May brought us sunshine and rain, burgeoning borders, a late frost and, of course, the RHS Chelsea Flower Show. It’s the month of the gardening calendar when everything goes a bit bonkers – in a wonderful, exuberant way. Always quite nice to reach the end with your sanity intact, and your body parts functioning, though by the final week I was being reminded of the need of a good stretch, and that its about time I really ought to be getting some serious yoga practice in.Read More
To the utterly charming and most inspiring Marchants Hardy Plants today, a wonderful garden and nursery not far from Lewes in East Sussex. I’d love to give you the exact location but, in spite of printing out instructions from the infernal interweb, we got slightly lost, and spent rather longer getting there than intended.
The small car park was overflowing when we finally arrived, so we pulled up on the roadside just before the entrance, next to an artfully pruned hedge of what I took to be field maple. But what this place specialises in is as fine a selection of home grown herbacious perennials and ornamental grasses as you are likely to find anywhere, and that's what we'd come to see.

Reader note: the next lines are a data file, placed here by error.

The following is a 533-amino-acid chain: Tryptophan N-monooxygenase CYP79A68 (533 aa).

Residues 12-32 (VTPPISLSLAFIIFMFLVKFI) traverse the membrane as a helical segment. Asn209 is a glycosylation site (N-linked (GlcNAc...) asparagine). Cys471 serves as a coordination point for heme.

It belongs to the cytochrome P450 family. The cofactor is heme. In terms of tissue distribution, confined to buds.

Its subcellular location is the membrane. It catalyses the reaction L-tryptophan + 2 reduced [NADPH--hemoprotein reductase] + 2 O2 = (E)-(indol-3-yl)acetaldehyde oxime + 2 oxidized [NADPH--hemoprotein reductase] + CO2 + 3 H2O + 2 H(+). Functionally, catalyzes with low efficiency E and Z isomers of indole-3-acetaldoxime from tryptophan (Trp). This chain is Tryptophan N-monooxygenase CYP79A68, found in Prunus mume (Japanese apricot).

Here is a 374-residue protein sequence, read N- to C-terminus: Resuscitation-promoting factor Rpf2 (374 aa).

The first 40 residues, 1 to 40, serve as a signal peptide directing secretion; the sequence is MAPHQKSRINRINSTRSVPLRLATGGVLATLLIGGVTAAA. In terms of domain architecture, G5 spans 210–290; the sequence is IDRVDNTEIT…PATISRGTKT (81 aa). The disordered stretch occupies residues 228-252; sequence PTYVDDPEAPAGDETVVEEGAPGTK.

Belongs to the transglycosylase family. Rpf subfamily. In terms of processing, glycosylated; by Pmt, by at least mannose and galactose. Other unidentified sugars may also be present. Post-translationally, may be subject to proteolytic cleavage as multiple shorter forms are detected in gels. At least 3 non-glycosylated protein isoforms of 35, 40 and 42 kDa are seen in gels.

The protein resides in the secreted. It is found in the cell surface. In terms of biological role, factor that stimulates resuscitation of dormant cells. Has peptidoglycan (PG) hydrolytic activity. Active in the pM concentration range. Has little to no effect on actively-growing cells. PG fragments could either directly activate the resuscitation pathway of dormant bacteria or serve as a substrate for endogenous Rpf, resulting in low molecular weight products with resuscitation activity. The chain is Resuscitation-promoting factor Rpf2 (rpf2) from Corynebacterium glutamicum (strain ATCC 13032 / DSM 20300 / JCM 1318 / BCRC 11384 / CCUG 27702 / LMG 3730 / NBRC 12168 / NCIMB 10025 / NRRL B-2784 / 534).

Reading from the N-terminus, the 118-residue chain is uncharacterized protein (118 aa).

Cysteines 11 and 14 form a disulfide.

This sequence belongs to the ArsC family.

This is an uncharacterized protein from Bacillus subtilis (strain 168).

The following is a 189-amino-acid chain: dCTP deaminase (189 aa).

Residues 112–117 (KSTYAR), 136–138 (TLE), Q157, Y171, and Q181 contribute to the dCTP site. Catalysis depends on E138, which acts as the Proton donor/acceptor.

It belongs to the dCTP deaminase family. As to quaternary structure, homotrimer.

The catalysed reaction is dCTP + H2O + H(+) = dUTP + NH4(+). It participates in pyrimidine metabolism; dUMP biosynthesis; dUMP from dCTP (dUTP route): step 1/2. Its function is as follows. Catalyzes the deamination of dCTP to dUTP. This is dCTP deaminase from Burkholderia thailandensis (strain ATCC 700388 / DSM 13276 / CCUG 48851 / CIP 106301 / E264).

Accompanied by the sound of the breeze whispering in two fine willows flanking the entrance to the garden, we descended from a grassy knoll into the beautifully landscaped space, which acts as a showcase for the plants in the nursery. Here inspiration in abundance awaits, from planting combinations suggesting myriad ways in which grasses can be used together with perennials and shrubs, through the soft landscaping of the undulating grassland and creatively shaped hornbeam hedges, to the subtle use of hard landscaping materials. Any questions we had were answered by Graham Gough and his partner, textile designer Lucy Goffin, whose passion and enthusiasm for both plants and garden was clearly evident.
Leaving empty handed was never an option, and we took with us the prettiest, pale pink flowered pelargonium, P. ‘Shannon’ (the stunning, dark maroon flowered P. sidoides was on show but, alas, not on sale this year), and a magnificent willow, Salix purpurea ‘Nancy Saunders’ – all mahogany stems and long, pale, olivey leaves – which I’d spied making a fantastic backdrop to clumps of Stipa gigantea in the garden. Lucy has made the single most creative example of a living willow fence I’ve ever seen from whips of this plant, which we spied as we drove away.
And as for the laurels? I might have missed them, but I’m afraid we didn’t see any. Just a shameless, bad pun to give me a half decent title for a blog post!